For several decades, active and young patients have not been recommended knee replacement surgery by any knee surgeon. The extensive and invasive total knee replacement surgery was typically meant for patients aged sixty and above. Elderly people who had severe degenerative arthritis or other chronic conditions of the knees that impaired mobility and functionality of the joints or the entire limbs had been considered as the ideal patients for knee replacement surgery.
Who is An active patient?
An active patient who is in his forties or fifties and has knee problems, arthritis or joint immobility was typically put on conservative treatments and exercises along with medications to manage knee pain and to prevent any kind of partial or complete disability. It was only when the young active patient would grow older a knee surgeon would recommend knee replacement. All that has changed over the last few years, partly because of the improvement in the quality of the implants and partly because of numerous research and studies that have highlighted the young and active patients being at no risk from undergoing a knee replacement surgery!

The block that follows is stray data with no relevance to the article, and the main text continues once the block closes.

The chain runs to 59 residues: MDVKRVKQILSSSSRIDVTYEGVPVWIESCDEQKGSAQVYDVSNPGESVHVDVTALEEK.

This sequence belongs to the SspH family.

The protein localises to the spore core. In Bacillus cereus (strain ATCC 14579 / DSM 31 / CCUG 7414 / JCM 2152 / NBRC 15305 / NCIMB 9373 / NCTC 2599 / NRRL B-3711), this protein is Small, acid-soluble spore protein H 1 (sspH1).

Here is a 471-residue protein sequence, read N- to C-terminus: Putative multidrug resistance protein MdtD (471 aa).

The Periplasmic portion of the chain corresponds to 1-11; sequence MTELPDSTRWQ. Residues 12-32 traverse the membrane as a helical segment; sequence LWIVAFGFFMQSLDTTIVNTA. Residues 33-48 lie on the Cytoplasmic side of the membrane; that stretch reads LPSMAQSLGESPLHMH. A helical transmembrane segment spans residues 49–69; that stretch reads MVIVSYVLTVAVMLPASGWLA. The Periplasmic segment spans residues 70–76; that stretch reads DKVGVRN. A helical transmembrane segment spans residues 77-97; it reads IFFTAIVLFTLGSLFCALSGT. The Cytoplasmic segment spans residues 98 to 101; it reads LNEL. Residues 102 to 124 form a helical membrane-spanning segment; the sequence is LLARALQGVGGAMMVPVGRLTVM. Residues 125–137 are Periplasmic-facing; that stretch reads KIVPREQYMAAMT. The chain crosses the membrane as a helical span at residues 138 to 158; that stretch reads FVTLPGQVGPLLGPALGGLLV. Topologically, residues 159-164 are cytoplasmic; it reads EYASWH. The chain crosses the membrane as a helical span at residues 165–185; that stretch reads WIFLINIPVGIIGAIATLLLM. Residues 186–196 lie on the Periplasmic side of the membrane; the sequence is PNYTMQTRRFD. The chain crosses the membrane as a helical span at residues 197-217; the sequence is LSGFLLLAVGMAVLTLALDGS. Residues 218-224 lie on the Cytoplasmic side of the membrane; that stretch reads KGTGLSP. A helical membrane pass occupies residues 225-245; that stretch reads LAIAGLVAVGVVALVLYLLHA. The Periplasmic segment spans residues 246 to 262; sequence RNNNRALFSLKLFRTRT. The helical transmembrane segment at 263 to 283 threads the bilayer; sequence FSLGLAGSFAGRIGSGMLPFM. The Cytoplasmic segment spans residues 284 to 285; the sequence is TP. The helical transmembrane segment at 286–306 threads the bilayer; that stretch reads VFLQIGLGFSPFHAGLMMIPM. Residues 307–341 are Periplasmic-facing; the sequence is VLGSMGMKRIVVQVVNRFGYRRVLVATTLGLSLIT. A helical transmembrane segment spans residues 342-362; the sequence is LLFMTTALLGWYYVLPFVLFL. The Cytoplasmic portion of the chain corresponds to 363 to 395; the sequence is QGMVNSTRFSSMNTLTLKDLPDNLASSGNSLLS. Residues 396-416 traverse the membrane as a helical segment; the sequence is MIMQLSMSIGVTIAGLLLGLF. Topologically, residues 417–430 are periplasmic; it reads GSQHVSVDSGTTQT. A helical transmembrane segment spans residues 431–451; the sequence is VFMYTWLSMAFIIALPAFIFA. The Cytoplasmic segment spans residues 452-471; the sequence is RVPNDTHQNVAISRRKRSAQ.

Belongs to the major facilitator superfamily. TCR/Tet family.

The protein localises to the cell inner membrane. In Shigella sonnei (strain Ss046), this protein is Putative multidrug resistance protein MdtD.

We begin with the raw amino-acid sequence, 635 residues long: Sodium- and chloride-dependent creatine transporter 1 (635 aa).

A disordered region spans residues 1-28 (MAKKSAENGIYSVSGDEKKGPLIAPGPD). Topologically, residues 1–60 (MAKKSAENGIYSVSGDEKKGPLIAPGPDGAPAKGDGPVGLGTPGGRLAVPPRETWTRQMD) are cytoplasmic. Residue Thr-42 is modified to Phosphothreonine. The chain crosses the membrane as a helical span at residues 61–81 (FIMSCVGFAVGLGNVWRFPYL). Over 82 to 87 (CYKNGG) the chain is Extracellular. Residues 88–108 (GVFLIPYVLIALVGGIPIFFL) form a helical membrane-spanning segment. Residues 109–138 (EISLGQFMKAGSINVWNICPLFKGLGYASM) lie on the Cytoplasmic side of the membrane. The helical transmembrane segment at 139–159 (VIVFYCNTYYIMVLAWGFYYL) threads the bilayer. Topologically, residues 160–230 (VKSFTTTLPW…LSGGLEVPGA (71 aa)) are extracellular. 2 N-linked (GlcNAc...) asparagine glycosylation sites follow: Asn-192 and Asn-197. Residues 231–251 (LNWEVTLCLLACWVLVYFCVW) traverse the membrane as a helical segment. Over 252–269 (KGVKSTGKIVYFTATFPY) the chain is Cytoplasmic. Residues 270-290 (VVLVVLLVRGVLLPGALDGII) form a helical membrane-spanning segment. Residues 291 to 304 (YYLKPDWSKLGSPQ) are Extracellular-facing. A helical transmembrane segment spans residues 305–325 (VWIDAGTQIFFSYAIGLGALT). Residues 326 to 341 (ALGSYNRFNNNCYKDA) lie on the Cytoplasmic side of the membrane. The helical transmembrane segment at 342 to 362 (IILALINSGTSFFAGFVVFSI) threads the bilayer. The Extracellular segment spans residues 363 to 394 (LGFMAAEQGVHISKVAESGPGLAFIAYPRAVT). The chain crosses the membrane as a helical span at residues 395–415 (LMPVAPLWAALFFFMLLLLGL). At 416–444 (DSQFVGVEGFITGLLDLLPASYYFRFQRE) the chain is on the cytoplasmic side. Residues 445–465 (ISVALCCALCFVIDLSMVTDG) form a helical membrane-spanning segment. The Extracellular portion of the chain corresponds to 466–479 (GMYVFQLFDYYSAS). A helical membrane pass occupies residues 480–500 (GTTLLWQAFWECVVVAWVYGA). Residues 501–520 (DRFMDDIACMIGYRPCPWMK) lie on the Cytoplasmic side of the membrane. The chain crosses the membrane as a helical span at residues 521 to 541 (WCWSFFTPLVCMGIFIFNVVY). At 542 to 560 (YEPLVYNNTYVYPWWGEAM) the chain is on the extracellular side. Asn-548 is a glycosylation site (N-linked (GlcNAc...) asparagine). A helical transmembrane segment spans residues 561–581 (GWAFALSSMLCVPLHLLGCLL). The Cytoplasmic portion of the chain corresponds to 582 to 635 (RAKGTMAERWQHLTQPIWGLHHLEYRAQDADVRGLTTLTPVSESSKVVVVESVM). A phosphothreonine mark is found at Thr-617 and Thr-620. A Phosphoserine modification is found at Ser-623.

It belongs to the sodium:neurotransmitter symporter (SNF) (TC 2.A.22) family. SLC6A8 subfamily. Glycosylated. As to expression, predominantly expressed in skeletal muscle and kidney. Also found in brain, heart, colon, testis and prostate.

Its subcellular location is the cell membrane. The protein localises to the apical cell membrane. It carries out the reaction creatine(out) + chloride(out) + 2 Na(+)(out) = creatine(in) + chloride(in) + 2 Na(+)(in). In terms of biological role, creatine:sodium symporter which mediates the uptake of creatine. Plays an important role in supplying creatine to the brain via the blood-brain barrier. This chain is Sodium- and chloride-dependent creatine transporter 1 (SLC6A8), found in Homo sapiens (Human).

A major concern of a knee surgeon has always been the wearing out of the implants among young active patients. In any case, a knee surgeon recommends a list of activities one can indulge in after the surgery and a list of activities one cannot indulge in. Yet, an active patient is likely to exert more pressure or thrust on the implants that can lead to implant failure, sooner than later. This fear has been done away with due to inferences drawn in numerous studies and researches. Young active patients in their forties and fifties have done phenomenally well after knee replacement surgery. They not only become more active but also attain desirable fitness levels after the surgery. The wearing out of implants has also been averted due to the quality of modern implants. Traditionally, implants used to have a life of ten years or in best case scenarios about fifteen odd years. This was also a major reason why a knee surgeon would keep off recommending surgery until a patient reached sixty or late sixties.
With active patients being able to benefit more from knee replacement surgery, it is now steadily becoming an option for people aged less than sixty and fifty to get a permanent cure for arthritis and other knee related problems.